Thanks again.

Rob Potter


Awesome article about climategate. The more press this subject can get, the better. Amazing how all the big media has quietly swept this huge story under the rug.

-RV


Very nice piece of writing on the climate data scandal. The core issue of 'dirty' data is a difficult one to explain (and even to comprehend sometimes) and you laid it out very nicely. A very entertaining read.

Garbage in, global warming out....

Mark Phillips


You are too nice! But that is a well written assessment of how and why things went terribly off the rails. The big question is ... where are things going to go from here? This thing is a giant mile-long freight train hauling heavy metals. It's going to take a lot to slow and stop it, or even to change its direction. We can only hope ....   Glenn Hunt


Good article and good summary of what we know so far. Thanks.

The real damage which has been done, it seems to me, is that we no longer know whether we are having an effect or not. How much did the massaging of the evidence effect the forecasts? No-one knows.

I am a Linux user, and therefore used to the open source model. It always seemed odd to me that climate scientists would not release their data and models in an open source-like way. I tried not to be suspicious, but some things didn't add up. If AGW is really the greatest threat we face, as they maintain, then surely that 'fact' would trump any parochial need for secrecy among 'competing' scientists. Again, if it is really so necessary that we change our entire economy to address it, why not at least try building lots of nuclear power stations? Surely, the minor dangers of even a few Chernobyls are outweighed by the 'end of life as we know it'  alarm? Well, apparently not.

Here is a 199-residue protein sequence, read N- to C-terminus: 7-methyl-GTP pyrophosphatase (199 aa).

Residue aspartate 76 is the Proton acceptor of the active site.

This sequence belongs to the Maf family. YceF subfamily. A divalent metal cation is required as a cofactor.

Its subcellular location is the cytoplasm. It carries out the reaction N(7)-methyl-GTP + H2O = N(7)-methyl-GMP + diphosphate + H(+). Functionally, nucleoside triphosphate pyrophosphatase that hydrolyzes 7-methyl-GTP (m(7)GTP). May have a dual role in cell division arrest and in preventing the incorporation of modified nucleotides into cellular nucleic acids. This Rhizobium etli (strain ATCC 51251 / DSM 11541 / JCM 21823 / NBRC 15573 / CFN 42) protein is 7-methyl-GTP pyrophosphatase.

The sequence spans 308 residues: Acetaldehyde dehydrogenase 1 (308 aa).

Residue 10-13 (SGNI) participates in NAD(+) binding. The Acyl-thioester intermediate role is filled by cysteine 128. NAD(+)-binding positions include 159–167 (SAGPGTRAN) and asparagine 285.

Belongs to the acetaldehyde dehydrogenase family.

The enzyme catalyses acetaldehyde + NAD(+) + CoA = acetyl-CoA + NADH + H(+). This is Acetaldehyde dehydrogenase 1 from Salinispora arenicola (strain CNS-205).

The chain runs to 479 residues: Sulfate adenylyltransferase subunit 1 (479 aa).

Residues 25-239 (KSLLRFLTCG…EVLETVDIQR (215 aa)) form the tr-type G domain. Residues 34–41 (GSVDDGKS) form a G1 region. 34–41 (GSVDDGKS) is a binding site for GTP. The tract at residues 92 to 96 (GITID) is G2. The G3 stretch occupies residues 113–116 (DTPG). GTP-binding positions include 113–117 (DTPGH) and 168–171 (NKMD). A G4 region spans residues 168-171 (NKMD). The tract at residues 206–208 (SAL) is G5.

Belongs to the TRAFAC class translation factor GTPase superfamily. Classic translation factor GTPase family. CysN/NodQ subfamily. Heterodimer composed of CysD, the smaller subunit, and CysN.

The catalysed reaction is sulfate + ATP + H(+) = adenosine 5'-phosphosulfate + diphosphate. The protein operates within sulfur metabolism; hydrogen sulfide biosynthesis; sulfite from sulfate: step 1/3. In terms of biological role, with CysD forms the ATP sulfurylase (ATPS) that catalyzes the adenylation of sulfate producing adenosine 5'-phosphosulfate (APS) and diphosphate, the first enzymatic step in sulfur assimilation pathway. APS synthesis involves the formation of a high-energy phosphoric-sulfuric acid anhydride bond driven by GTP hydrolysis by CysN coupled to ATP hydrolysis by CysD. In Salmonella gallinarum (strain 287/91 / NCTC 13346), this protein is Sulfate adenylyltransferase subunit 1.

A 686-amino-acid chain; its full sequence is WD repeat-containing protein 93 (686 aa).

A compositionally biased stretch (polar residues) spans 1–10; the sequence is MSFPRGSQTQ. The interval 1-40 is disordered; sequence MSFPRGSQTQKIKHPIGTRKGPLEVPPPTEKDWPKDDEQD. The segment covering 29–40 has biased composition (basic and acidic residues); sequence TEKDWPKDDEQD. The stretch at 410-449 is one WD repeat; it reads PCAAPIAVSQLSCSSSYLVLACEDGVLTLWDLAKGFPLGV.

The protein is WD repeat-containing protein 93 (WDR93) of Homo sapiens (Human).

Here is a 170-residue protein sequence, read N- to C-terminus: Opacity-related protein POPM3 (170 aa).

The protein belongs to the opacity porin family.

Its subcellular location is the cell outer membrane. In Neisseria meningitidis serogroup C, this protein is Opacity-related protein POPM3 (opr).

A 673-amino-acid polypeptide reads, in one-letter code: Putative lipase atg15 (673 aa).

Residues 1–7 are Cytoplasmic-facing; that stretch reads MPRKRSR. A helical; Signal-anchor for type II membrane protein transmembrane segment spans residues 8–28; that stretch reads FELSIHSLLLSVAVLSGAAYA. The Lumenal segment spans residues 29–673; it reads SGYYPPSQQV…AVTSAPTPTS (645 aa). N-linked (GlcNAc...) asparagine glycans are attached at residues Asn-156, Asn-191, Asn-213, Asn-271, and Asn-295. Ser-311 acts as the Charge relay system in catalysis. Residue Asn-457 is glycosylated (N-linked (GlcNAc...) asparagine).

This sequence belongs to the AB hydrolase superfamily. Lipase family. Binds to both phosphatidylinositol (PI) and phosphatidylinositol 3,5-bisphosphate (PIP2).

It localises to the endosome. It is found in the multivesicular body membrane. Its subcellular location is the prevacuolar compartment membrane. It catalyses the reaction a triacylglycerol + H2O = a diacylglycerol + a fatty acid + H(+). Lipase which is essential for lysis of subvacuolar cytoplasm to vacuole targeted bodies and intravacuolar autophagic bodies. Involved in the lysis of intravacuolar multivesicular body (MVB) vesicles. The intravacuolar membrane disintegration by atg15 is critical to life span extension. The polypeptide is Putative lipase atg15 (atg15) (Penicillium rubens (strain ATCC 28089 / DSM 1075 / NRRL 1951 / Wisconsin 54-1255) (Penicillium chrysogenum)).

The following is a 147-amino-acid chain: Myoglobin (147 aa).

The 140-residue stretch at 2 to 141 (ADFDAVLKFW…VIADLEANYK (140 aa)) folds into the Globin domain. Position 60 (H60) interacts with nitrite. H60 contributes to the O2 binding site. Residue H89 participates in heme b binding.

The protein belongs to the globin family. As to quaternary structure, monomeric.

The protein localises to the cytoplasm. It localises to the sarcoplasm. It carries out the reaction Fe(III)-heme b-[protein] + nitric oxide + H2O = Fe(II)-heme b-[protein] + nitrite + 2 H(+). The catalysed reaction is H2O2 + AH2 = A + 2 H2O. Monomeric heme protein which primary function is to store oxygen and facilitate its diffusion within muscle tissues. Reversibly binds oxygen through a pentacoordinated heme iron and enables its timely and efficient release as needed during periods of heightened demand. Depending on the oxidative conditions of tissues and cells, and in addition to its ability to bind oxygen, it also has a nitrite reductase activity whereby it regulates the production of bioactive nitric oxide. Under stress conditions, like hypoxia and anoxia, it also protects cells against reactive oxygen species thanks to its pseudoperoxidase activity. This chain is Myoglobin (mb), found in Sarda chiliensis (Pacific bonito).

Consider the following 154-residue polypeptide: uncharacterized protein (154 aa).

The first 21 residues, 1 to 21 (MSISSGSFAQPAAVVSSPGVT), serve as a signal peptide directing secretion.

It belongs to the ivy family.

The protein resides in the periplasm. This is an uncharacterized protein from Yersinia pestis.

Now, it seems, all of our money has been spent on the science and none has actually been done to a sufficient quality that any conclusions at all can be drawn.

Really pathetic stuff.

Regards,

Mike Street


Interesting article.  But, "we will be rewriting people's perceived wisdom about the course of temperature change over the past millennium," is only unambiguous when taken out of context.  As every good journalist knows, you can prove anything you like in this way.  But anyone with the wit to Google the quote can see the context, and reveal just how disingenuous you are being here.  I see now why you don't allow comments on your essays.

Here's the context: